Voyage Le Corbusier, by Jacob Brillhart, collects for the first time a compendium of sketchbook drawings and watercolors of Charles-Edouard Jeanneret—a young student who would go onto become the singularly influential modernist architect, Le Corbusier. Between 1907 and 1911, he traveled throughout Europe and the Mediterranean carrying an array of drawing supplies and documenting all that he saw: classical ruins, details of interiors, vibrant landscapes, and the people and objects that populated them.
Le Corbusier was a deeply radical progressive architect, a futurist who was equally and fundamentally rooted in history and tradition. He was intensely curious, constantly traveling, drawing, painting, and writing, all in the pursuit of becoming a better designer. As a result, he found intellectual ways to connect his historical foundations with what he learned from his contemporaries. He grew from drawing nature to copying fourteenth-century Italian painting to leading the Purist movement that greatly influenced French painting and architecture in the early 1920s. All the while, he was making connections between nature, art, culture, and architecture that eventually gave him a foundation for thinking about design.
To learn from Le Corbusier’s creative search and to see how he evolved as an architect, one must understand where he started. He never attended a university or enrolled formally in an architecture school. His architectural training was mostly self-imposed and was heavily influenced by the teachings of his secondary-school tutor Charles L’Eplattenier, who taught him the fundamentals of drawing and the decorative arts at the Ecole d’art in his hometown of La Chaux-de-Fonds in Switzerland. Upon Jeanneret’s graduation from secondary school in 1907, L’Eplattenier encouraged him to leave behind the rural landscapes and broaden his world view by making a formal drawing tour through northern Italy. This pedagogy of learning to draw and learning through experience was likely influenced by the long tradition of the Grand Tour, a rite of passage for European aristocrats. Travel was considered necessary to expand one’s mind and understanding of the world. Architects, writers, and painters seized upon the idea, taking a standard itinerary across Europe to view monuments, antiquities, paintings, picturesque landscapes, and ancient cities.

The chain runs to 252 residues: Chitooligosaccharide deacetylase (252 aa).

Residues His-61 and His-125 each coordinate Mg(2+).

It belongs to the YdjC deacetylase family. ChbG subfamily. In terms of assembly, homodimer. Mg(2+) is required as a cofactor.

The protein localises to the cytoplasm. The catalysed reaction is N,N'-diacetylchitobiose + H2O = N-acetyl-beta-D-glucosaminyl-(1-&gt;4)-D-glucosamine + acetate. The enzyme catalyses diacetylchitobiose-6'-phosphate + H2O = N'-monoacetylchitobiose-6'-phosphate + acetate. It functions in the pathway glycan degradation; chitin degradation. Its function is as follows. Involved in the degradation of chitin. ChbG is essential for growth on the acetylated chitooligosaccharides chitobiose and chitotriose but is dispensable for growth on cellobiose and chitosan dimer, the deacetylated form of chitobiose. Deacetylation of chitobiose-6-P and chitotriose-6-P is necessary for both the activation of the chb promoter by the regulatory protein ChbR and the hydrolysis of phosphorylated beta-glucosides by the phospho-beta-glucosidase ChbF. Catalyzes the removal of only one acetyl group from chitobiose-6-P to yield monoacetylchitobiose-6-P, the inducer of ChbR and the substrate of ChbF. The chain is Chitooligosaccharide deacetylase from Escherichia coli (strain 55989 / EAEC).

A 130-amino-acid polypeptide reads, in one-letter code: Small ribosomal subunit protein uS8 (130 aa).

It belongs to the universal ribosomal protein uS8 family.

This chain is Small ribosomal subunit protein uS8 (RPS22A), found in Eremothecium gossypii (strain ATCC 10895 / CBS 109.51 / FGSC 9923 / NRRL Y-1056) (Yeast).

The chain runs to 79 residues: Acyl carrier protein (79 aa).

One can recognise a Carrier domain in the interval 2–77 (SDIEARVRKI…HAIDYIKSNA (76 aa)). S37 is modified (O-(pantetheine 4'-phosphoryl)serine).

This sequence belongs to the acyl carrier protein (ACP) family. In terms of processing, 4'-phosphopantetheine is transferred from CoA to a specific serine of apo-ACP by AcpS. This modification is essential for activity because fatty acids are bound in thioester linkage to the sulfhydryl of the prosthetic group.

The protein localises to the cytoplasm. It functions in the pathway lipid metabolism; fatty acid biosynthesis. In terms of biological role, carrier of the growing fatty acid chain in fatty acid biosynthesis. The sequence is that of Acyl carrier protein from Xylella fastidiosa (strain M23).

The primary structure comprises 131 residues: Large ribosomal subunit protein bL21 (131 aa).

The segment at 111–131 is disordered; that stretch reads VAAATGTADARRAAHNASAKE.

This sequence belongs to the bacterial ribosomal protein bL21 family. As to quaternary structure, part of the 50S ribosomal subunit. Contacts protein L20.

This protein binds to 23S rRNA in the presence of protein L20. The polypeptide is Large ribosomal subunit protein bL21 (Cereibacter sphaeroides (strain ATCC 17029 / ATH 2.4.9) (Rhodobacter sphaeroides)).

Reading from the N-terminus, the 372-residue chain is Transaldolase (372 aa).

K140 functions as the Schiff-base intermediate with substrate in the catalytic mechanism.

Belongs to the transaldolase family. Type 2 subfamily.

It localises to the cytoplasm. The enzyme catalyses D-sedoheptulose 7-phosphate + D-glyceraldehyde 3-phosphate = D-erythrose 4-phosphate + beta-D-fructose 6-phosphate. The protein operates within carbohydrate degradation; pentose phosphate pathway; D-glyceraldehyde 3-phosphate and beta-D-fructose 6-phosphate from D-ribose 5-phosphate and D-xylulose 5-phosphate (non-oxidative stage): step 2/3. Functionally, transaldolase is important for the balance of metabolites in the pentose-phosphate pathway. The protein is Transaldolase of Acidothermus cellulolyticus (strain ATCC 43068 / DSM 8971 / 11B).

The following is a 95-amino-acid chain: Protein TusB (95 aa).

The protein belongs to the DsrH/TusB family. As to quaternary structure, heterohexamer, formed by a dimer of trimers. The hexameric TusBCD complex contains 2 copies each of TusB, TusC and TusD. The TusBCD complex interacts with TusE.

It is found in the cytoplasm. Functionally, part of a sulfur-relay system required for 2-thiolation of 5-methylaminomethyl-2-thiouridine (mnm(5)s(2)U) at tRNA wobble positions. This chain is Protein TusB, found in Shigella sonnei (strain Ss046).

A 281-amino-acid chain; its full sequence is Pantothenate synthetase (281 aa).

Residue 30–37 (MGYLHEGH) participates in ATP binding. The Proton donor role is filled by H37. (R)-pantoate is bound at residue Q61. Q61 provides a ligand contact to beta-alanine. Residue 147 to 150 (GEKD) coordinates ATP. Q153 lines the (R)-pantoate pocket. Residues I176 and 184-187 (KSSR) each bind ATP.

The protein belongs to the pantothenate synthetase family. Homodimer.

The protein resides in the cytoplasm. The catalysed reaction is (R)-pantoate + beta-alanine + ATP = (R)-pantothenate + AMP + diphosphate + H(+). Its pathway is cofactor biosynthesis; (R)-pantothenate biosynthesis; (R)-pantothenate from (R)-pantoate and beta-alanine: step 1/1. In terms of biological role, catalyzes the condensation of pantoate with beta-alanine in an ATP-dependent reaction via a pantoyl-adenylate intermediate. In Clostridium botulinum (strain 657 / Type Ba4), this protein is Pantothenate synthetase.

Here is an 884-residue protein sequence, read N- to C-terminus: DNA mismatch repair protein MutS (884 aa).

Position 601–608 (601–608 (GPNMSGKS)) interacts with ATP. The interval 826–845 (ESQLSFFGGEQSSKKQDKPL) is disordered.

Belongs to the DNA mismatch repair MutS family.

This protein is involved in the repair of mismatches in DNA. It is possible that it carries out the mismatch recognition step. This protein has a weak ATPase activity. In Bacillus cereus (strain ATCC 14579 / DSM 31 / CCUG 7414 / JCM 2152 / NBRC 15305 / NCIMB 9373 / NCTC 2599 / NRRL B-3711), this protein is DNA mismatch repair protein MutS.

The experience ignited in Jeanneret an enormous desire to see and understand other cultures and places through the architecture and urban space that shaped them. In Italy, he expressed his first real interest in the built environment, primarily studying architectural details and building components. Shortly after his return, he set off again, for Vienna, Paris, and Germany, becoming increasingly interested in cityscapes and urban design. Periodically he returned home to recharge and reconnect with L’Eplattenier.
During his travels, the sketchbook emerged as Jeanneret’s premier tool for recording and learning, and drawing became for him an essential and necessary medium of architectural training. Between 1902 and 1911 he produced hundreds of drawings, exploring a wide range of subject matter as well as means and methods of recording. With each trip he gained a broader view. As his interests shifted and expanded, so did his process of documenting what he saw. To his repertoire of perspective drawings of landscapes, beautifully detailed in watercolor, he added analytical sketches that captured the core of spatial forms and became a means of shorthand visual note taking. All the while, he frequently returned to old and familiar subjects to study them through different lenses in order to “see.”